June 12 (Bloomberg) -- Saudi Arabian Oil Co., the world’s largest crude exporter, will evaluate Soitec’s solar energy systems for possible utility-scale deployments.
Saudi Aramco chose the company’s equipment in a competitive bidding process for a 1-megawatt pilot project that Belectric Holding GmbH will build in Saudi Arabia’s northwestern Tabuk region, Bernin, France-based Soitec said today in a statement. The expected cost wasn’t disclosed.
Saudi Arabia’s government estimates that demand for electricity in the country may exceed 120 gigawatts in 20 years, and the kingdom plans to introduce more renewable power to meet that need, including 41 gigawatts of solar generating capacity by 2032, Soitec said.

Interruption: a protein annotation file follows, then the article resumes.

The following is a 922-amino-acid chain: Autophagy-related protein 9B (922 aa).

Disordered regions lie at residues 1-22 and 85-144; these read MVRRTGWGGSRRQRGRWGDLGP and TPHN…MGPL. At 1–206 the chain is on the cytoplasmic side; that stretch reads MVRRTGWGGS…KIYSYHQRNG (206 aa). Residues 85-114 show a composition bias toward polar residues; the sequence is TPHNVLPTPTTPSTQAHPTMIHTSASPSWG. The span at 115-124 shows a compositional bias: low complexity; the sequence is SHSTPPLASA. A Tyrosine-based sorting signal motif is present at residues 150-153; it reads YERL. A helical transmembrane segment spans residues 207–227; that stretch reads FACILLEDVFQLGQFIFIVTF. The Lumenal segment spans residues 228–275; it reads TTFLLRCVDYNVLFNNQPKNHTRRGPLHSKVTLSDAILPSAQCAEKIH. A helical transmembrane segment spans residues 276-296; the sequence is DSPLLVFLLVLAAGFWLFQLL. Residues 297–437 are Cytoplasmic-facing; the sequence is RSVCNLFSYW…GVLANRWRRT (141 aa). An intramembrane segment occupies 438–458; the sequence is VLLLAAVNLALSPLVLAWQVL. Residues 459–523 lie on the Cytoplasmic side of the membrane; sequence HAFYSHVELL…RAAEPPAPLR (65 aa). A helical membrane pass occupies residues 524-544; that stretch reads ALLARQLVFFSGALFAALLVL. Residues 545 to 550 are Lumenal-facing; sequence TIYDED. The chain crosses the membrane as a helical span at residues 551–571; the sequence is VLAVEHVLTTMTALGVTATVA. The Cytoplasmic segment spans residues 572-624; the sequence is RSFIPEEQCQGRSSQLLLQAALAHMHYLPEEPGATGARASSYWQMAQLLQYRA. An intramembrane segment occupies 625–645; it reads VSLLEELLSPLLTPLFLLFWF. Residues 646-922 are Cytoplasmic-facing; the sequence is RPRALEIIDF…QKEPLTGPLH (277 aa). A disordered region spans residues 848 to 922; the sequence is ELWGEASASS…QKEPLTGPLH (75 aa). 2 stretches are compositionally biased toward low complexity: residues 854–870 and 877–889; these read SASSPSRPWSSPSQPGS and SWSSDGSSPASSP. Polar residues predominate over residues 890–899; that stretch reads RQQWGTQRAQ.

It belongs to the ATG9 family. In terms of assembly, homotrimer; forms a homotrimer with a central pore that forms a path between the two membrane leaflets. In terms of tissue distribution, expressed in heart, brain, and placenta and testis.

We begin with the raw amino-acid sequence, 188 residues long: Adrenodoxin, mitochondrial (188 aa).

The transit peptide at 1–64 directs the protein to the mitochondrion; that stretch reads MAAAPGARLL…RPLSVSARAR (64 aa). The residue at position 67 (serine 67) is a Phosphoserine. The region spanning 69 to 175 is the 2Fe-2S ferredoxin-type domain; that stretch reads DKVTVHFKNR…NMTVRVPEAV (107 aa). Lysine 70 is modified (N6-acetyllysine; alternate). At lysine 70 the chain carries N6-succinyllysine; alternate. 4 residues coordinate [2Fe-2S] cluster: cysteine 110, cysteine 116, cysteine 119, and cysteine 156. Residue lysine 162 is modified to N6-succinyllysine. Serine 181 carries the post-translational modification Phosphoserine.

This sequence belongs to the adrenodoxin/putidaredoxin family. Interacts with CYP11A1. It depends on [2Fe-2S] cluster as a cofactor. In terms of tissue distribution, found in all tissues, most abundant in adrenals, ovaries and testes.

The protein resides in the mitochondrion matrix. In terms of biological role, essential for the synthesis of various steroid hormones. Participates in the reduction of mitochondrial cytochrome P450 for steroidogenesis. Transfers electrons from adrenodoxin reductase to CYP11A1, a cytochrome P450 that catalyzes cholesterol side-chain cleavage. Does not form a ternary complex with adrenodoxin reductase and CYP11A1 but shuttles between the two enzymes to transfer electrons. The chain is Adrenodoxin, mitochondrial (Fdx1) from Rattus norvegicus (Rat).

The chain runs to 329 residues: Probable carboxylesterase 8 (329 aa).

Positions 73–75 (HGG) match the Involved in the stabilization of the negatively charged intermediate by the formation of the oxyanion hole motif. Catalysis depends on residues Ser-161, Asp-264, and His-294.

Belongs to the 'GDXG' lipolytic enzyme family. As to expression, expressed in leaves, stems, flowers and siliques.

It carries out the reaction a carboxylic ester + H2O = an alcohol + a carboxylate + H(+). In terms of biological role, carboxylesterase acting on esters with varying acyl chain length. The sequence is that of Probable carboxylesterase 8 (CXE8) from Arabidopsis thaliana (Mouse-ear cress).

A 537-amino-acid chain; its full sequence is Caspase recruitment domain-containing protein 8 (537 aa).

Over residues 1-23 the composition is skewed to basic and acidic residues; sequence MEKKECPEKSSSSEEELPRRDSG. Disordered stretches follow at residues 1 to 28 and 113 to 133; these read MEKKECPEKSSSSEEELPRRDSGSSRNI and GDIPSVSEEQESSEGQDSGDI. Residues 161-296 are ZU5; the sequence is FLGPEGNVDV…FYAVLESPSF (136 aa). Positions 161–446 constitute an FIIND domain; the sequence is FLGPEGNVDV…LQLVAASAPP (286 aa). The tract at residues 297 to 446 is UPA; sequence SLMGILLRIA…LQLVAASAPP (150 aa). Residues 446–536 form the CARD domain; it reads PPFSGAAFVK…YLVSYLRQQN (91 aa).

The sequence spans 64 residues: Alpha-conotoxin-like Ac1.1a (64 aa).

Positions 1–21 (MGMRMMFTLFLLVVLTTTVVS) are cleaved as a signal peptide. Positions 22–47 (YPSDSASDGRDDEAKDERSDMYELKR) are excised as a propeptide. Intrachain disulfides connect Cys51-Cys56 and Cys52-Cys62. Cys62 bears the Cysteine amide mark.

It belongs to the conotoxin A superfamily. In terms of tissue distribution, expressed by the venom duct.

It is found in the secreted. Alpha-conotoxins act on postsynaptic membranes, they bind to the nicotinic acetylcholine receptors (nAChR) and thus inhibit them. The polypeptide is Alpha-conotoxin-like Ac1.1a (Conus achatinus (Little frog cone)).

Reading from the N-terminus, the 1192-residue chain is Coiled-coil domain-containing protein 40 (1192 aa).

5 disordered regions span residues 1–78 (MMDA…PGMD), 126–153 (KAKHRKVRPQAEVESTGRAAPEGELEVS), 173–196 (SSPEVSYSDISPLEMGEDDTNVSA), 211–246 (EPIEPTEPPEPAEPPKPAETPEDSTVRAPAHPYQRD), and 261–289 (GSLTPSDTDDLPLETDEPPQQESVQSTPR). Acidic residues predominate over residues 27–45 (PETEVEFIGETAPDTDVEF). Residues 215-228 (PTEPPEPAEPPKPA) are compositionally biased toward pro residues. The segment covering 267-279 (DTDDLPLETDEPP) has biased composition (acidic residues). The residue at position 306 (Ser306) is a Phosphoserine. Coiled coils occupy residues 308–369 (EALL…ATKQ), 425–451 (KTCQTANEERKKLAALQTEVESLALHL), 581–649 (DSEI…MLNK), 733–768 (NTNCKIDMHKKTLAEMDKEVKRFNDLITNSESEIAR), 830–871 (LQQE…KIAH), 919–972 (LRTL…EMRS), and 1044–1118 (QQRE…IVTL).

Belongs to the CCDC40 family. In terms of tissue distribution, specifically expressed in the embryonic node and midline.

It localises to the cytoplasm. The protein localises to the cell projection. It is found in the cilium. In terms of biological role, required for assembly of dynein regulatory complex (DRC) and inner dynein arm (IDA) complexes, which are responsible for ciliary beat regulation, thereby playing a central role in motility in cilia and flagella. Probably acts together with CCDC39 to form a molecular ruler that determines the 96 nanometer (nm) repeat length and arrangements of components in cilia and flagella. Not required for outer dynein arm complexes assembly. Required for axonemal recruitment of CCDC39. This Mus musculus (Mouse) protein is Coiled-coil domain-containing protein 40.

Khaled Juffali Co., a Saudi Arabian investment company, is Soitec’s partner for the project. It agreed in April to cooperate with the French manufacturer on solar installations in Saudi Arabia and the Middle East.
Soitec’s concentrating photovoltaic, or CPV, systems use lenses and mirrors to focus sunlight on solar panels and generate more power than conventional products. Its technology has achieved energy-generating efficiencies of 30 percent, about twice that of conventional photovoltaic panels, Soitec said.
CPV equipment is typically more expensive than standard solar panels, which have fallen in price by about 56 percent since 2010, according to data compiled by Bloomberg.
To contact the reporter on this story: Andrew Herndon in San Francisco at firstname.lastname@example.org
To contact the editor responsible for this story: Reed Landberg at email@example.com